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Posted on Jul 4, 2019 in Boardgames, Front Page Features

“All right, they’re on our left, they’re on our right, they’re in front of us, they’re behind us… they can’t get away this time.” -Chesty” Puller USMC.     ‘Warfighter The World War II Pacific Combat Card Game” Board Game Review

“All right, they’re on our left, they’re on our right, they’re in front of us, they’re behind us… they can’t get away this time.” -Chesty” Puller USMC. ‘Warfighter The World War II Pacific Combat Card Game” Board Game Review

Rick Martin

Warfighter The World War II Pacific Combat Card Game   Board Game Review.  Publisher: DVG Games   Game Designer:   Dan Verssen and Kevin Verssen  Price  $59.99

Passed Inspection – fast playing, fun, the game creates an immersive narrative for your squad, unique combat system, beautiful components, solo or cooperative play

Failed Basic:  rules could be reorganized for easier reference, needs an index, box cannot hold everything once you unpack the cards. There  is a steep learning curve. Game requires a large table top footprint, rules say you can play Japanese or American teams but the game only includes cards for playing as the Americans, needs more equipment and weapon cards, I would prefer a greater variety of enemy encounters.


Marine Corps Lt. Gen. Lewis B. “Chesty” Puller’s quote above was actually made during the time he served in the Korean Conflict but it easily applies to the US Marine and Army combat in the Pacific Theatre during World War II.  The quote especially applies to the adventures you will have in Dan Verssen Games’ new Warfighter release “Warfighter The World War II Pacific Combat Card Game”!

The Warfighter series got its start as a card and counter game whose subject was the modern wars in Iraq and Afghanistan.  It was so successful that WWII versions set in  Europe and North African were released.  Now DVG travels around the globe to have you play US Marines and Army troops fighting against the forces of the Imperial Japanese military during the Pacific Campaigns.

The box artwork of a United States Marine standing with rifle ready is an evocative and visceral image and perfectly illustrates the adventures you will have upon opening the box and playing the game.

Upon opening the box you will find:

390 Full Color Playing Cards 
 – Soldier Cards 
 – Mission Cards 
 – Objective Cards 
 – Action Cards 
 – Location Cards 
 – Weapon Cards 
 – Equipment Cards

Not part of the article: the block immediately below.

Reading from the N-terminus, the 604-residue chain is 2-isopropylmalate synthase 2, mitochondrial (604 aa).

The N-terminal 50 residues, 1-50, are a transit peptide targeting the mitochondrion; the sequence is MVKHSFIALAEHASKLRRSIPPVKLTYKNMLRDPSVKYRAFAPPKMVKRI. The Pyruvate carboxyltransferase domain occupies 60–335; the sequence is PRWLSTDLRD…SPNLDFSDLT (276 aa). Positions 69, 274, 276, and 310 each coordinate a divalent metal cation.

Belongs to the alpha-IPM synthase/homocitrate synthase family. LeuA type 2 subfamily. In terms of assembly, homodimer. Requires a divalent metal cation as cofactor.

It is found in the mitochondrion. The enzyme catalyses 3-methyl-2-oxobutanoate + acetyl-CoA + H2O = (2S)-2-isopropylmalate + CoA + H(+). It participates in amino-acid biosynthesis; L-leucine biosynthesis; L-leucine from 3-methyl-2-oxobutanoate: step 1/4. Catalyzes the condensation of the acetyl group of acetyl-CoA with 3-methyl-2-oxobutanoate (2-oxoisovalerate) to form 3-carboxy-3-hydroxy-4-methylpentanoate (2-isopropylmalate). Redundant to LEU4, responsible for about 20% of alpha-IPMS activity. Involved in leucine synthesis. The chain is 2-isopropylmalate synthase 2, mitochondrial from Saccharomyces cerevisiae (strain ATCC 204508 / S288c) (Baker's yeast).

– Hostile Cards

a 33″ x 17″ Mounted Tactical Display

5 Sheets of Full Color Counters 
– Ammo Counters 
– Bandage Counters 
– Wound Counters 
– Kill Counters 
– Grenade and Rocket Counters 
– Suppression Counters 
– Experience Counters  

– Squad Counters

– Target Counters

3 10-sided Dice

 a 6-sided Die  

 a 51-page Rulebook  

9 Campaign Sheets

A Campaign Log Sheet which can be photocopied.

A Player’s Aid Terms Chart

There is a lot packed into this rather slim game box.  In fact, once you sort out the card decks and start punching out counters, you’ll find that the box cannot hold its contents.  I would have preferred a slightly deeper box such as is found in DVG’s Leader series of games.

You can either play random battles with squads or fire teams that you create or play in a series of Offensive or Defensive campaigns which are included.  The campaigns are: Wake Island 1941 (two different campaigns) , Makin Island 1942, Guadalcanal 1942, Tarawa 1943, Buna Station 1943, Iwo Jima 1945.  Also included are extra campaigns for the Warfighter War in Europe series – Dunkirk 1940 and Market Garden 1945.

You have a choice of playing US Army or US Marine squads or fire teams/half squads.  The rules state you can play from either the American or the Japanese perspective but the game doesn’t include soldiers and other cards for playing a Japanese squad.  This appears to have been a change made during the design of the game but not reflected in the final rule book.  There are two expansion card sets which do allow you to play Japanese soldiers and I will review those in a subsequent article.

First, before you start your game, you need to photocopy the Campaign Log Sheet if you are going to play a campaign as opposed to a stand-alone, one time mission.